Heavy Medal Mock Newbery Finalist: MY HEAD HAS A BELLYACHE by Chris Harris
Introduction by Heavy Medal Award Committee Member Elaine Fultz:
When I’M JUST NO GOOD AT RHYMING appeared on the scene, there was much rejoicing (in my head), and I tried to get it into the hands of every child. Any child who accepted was changed. Is this poetry?, they asked. Yes, I told them. Yes! And now we welcome MY HEAD HAS A BELLYACHE. This book mooooves. It’s animation. It’s animation in a book for 21st century kids who relish books with action. (What a Crossover!) When will the wandering “buffalo” appear and in what clever context? In “WORLD, WATCH OUT!” the poem goes tumbling down the stairs and the last line will require reading after turning the book upside down. It’s Press Here for middle graders.
Ask kids to name a poet. They will say, “Shel Silverstein,” unless one of their parents teaches English. Then they might say, “Emily Dickinson,” or “Edgar Allan Poe.” This has always ticked me off. I LOVE poetry, and as both a librarian and former English teacher, I have read and recommended many other poets through the years. Douglas Florian! Joyce Sidman! Valerie Worth’s deceptively simple poetry of things! But poetry lovers are rare in society and in elementary education (most of my colleagues will not argue this point), so our kids get Shel Silverstein for birthday gifts and Shel Silverstein for poetry units. Many educators collect piles of poetry books to share with their students, but Shel’s “chapter book” appeal outshines the picture book poetry, no matter how exceptional. UNTIL NOW.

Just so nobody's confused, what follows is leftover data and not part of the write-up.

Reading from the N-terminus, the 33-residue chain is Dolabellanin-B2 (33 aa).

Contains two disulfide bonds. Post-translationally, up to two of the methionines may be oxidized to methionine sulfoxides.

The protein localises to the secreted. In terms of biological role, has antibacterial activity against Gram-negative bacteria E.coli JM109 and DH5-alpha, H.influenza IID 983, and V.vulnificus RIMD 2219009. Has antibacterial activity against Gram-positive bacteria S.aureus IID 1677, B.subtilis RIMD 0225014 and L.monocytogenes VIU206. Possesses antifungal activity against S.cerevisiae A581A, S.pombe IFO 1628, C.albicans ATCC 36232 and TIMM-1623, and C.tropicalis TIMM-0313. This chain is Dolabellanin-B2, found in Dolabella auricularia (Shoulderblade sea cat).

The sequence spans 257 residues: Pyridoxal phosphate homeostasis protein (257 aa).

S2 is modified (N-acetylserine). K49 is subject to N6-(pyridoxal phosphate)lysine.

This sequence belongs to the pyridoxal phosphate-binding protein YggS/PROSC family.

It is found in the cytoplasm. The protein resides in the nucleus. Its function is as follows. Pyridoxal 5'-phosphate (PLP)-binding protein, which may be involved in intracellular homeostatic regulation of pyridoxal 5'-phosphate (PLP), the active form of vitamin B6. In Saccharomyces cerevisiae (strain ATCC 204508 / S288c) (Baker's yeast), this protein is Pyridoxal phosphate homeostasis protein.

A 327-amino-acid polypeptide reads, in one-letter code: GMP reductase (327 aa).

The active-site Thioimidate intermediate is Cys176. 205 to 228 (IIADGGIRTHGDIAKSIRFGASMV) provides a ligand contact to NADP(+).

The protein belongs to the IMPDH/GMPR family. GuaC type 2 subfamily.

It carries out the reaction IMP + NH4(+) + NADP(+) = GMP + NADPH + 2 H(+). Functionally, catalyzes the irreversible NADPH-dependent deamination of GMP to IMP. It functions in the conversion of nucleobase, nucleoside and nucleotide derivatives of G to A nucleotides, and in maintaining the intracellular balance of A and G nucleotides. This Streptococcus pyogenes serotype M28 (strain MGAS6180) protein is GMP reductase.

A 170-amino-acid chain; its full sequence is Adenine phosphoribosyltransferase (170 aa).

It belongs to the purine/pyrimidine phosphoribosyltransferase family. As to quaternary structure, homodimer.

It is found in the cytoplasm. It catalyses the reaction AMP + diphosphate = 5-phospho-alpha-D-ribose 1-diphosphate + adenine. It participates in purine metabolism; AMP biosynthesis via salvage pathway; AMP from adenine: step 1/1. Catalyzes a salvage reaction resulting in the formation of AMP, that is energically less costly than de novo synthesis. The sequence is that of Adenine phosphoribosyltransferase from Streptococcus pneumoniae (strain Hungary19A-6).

MY HEAD HAS A BELLYACHE is a poetry page-turner. When will that meteor arrive? Readers must turn the page to see what wondrous nonsense comes next. One page-turn takes readers from the meditative voice of a grandmother in “THIS USED TO BE A RIVER,” to a forty-seven word title which is a (mock) editorial mistake because the poem itself was switched with the title. And, there are the page numbers themselves. Many of them have a tiny corresponding fact aligned with the number. Page 21, “BLACKJACK!” Page 128, “A GALLON IN OUNCES.” Eventually the poet’s children arrive in the book to help, or add to, the chaos.
The historic awards given to graphic novels have set the precedent for acknowledging the artwork’s role in a distinguished Newbery winner or honor. We see that here, too. Andrea Tsurumi’s comical, predominantly green, illustrations are ideal companions to each poem. MY HEAD HAS A BELLYACHE is a poetry smorgasbord. It’s playful and profound by turns. Is it time for a poetry collection to win the Newbery again?
Heavy Medal Award Committee members and others are now invited to discuss this book further in the Comments section below. Let the Mock Newbery discussion begin!
About Steven Engelfried
Steven Engelfried was the Library Services Manager at the Wilsonville Public Library in Oregon until he retired in 2022 after 35 years as a full-time librarian. He served on the 2010 Newbery committee, chaired the 2013 Newbery Committee, and also served on the 2002 Caldecott committee. You can reach him at email@example.com.
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